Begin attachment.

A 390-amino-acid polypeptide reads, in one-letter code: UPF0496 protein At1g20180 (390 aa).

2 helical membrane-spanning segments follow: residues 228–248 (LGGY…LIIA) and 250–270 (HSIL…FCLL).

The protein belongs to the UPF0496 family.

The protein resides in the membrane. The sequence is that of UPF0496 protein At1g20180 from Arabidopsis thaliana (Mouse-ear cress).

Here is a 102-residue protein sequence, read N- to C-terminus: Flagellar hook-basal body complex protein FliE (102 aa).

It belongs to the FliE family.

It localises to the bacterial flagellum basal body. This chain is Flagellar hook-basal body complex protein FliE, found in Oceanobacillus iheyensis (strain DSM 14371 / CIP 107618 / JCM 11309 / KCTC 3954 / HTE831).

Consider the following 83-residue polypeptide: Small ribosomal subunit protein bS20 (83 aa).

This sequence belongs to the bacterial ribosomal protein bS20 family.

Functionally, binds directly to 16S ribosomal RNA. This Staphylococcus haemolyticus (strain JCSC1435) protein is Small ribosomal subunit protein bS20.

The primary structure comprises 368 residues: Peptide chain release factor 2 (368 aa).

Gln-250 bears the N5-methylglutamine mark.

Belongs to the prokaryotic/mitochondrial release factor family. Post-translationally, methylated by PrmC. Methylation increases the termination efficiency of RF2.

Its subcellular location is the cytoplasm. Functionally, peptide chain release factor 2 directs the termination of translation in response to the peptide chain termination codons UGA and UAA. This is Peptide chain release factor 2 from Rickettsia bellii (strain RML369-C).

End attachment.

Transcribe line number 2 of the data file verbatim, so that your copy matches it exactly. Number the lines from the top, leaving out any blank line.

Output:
2 helical membrane-spanning segments follow: residues 228–248 (LGGY…LIIA) and 250–270 (HSIL…FCLL).